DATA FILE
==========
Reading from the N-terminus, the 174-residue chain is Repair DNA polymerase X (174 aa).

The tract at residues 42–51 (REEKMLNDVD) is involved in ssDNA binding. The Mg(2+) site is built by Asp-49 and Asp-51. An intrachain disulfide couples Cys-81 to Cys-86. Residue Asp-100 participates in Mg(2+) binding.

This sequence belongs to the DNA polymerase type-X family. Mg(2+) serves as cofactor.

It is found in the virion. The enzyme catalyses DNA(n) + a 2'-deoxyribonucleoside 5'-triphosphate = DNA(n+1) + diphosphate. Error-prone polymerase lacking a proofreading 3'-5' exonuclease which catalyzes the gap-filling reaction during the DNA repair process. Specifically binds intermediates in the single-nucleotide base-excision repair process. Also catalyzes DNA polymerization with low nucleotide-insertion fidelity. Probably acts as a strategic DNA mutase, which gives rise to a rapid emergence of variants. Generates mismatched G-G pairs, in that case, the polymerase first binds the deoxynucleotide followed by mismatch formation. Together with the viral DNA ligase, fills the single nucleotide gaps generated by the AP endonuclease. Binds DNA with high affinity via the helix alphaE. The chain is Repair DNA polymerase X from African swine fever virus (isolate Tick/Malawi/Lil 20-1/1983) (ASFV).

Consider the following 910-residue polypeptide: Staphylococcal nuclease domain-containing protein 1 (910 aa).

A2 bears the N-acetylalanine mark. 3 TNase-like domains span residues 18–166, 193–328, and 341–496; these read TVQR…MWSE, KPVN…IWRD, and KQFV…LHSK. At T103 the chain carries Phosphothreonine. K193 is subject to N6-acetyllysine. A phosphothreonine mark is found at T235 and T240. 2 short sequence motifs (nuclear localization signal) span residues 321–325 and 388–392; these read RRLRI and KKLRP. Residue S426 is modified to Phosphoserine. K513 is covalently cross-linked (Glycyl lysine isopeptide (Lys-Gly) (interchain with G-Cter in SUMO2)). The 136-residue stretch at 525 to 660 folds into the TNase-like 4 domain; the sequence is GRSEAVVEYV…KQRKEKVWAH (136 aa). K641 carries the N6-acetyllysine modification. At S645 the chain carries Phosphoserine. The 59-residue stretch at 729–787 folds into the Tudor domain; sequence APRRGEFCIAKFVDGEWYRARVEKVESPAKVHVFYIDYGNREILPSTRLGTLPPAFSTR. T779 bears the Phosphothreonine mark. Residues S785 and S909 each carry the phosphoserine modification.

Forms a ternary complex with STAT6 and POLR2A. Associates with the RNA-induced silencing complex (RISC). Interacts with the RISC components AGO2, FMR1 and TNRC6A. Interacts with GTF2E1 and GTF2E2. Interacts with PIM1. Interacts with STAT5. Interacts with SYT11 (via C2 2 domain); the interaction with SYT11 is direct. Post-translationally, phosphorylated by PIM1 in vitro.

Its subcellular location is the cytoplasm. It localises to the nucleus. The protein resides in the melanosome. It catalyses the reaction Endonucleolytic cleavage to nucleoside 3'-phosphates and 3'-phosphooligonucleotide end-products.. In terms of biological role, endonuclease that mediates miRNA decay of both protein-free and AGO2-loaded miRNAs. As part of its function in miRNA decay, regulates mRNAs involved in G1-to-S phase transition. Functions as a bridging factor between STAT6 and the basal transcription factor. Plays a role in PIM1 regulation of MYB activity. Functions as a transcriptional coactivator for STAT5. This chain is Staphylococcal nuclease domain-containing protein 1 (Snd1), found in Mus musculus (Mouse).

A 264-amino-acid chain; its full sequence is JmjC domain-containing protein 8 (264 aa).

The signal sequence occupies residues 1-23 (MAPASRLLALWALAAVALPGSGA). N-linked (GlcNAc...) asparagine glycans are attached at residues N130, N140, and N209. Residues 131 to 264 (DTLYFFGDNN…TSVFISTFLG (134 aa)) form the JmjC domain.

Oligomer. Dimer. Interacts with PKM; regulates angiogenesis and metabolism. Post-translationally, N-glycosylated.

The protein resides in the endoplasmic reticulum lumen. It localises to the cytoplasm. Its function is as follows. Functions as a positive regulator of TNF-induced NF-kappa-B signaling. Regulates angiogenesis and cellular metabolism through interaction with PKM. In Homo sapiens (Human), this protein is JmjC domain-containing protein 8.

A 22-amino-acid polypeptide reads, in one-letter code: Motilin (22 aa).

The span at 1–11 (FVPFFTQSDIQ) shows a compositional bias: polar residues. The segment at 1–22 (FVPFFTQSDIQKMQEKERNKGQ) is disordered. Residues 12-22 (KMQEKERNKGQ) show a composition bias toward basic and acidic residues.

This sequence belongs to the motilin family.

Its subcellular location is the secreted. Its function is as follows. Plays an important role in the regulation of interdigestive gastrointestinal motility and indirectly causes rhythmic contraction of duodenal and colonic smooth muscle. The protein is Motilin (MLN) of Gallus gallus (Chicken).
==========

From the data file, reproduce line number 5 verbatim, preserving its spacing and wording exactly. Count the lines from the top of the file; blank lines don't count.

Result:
Consider the following 910-residue polypeptide: Staphylococcal nuclease domain-containing protein 1 (910 aa).